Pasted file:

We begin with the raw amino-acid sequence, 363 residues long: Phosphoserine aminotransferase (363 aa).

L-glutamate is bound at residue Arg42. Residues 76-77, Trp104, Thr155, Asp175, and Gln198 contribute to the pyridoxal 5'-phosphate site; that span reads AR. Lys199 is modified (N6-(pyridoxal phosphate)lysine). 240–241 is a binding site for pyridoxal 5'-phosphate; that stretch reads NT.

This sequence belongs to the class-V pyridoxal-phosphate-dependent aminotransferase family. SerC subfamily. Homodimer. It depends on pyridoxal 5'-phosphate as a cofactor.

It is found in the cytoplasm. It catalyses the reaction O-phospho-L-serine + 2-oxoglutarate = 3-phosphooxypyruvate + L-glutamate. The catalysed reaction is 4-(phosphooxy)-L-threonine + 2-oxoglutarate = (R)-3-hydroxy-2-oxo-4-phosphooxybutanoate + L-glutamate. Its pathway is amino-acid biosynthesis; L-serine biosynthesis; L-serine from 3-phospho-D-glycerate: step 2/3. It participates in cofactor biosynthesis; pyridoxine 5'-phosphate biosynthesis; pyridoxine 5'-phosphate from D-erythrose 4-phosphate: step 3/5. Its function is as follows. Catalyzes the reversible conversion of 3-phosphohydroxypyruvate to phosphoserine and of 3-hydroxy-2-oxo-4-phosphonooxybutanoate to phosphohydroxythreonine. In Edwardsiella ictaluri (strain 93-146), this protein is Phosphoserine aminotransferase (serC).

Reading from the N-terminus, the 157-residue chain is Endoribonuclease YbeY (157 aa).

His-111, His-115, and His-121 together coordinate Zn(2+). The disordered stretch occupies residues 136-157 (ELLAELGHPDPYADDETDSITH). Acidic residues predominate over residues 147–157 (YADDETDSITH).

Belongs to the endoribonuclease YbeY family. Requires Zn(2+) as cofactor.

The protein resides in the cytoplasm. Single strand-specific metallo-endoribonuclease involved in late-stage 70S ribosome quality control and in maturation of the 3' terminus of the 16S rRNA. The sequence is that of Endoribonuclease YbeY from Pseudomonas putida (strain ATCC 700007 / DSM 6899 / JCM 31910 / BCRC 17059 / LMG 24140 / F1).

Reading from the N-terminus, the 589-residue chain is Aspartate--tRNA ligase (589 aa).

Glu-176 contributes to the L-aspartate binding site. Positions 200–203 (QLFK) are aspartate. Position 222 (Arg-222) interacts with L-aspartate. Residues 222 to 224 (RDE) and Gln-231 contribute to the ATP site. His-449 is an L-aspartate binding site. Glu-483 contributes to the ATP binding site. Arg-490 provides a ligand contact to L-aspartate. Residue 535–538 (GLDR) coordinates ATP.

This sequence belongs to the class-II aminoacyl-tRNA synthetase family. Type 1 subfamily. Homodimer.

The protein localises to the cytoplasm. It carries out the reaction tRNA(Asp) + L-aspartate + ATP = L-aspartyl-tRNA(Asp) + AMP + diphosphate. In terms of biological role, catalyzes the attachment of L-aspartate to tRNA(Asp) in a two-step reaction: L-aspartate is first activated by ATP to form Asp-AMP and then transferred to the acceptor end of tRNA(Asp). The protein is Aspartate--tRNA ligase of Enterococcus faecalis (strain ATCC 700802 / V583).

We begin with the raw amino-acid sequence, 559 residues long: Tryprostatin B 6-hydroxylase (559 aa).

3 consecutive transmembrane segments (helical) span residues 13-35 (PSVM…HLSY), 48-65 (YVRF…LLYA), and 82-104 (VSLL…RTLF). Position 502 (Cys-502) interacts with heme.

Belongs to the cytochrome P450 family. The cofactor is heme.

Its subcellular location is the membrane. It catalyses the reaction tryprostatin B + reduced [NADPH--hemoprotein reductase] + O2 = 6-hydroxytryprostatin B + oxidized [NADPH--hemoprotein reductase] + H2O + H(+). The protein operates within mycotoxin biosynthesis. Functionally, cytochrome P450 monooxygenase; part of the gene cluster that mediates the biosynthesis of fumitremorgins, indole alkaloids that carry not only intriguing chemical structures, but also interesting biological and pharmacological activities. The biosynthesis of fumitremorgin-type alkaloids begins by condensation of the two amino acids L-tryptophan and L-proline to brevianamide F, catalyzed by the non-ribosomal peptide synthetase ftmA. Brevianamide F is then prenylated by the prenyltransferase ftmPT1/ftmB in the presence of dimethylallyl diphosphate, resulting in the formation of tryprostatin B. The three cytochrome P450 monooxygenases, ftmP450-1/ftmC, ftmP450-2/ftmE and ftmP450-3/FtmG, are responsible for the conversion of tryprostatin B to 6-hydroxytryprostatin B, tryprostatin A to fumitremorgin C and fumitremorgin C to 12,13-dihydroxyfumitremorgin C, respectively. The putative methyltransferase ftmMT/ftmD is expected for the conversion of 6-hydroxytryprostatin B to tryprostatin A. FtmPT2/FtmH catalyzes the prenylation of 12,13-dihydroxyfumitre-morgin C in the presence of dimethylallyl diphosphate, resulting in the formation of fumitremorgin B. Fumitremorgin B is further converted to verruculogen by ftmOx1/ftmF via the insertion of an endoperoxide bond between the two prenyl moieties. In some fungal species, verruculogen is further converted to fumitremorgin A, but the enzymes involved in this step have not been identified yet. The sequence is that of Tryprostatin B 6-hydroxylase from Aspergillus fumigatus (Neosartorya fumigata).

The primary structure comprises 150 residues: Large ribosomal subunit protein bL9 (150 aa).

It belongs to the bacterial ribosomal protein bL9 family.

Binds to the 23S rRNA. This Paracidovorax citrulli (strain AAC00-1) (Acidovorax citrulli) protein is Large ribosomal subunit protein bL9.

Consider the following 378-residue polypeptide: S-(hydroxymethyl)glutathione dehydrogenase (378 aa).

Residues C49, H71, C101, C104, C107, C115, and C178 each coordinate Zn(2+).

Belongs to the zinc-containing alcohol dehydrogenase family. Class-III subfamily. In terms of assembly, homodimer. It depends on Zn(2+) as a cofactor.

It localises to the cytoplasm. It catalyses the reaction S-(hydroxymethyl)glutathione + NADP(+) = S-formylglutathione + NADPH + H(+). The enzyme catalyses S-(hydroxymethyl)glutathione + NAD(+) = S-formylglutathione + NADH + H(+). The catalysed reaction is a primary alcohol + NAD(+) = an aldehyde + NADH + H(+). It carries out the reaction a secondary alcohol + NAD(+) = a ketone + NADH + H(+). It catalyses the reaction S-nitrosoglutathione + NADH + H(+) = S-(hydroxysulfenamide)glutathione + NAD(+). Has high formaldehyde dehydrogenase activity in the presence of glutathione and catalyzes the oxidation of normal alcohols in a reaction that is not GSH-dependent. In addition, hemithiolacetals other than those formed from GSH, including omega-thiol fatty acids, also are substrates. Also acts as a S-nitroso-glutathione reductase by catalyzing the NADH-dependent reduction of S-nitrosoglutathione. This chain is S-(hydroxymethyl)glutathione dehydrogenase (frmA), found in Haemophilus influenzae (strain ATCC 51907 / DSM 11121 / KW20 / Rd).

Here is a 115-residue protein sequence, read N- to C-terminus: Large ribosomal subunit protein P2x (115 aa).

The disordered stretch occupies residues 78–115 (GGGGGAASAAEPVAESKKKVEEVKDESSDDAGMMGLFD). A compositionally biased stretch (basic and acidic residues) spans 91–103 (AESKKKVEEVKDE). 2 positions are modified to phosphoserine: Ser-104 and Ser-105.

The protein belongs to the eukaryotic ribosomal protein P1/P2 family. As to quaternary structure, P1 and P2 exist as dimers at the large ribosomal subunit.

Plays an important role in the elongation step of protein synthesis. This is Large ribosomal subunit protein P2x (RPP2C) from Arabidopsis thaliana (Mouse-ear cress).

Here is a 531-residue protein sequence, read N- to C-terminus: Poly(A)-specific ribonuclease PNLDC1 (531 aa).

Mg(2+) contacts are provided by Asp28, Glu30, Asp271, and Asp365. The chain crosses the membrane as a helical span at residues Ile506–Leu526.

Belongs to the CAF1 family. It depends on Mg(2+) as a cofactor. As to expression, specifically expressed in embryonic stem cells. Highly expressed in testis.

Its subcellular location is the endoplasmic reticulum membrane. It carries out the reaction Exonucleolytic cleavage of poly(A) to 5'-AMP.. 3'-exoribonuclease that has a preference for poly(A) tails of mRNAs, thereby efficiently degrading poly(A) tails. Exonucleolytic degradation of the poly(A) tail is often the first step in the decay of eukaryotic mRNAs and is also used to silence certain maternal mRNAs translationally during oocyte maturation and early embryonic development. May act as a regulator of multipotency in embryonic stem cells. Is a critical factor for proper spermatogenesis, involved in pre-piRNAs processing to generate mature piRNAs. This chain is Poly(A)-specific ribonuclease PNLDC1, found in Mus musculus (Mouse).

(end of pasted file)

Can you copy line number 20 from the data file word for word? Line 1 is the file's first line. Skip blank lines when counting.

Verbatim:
Consider the following 378-residue polypeptide: S-(hydroxymethyl)glutathione dehydrogenase (378 aa).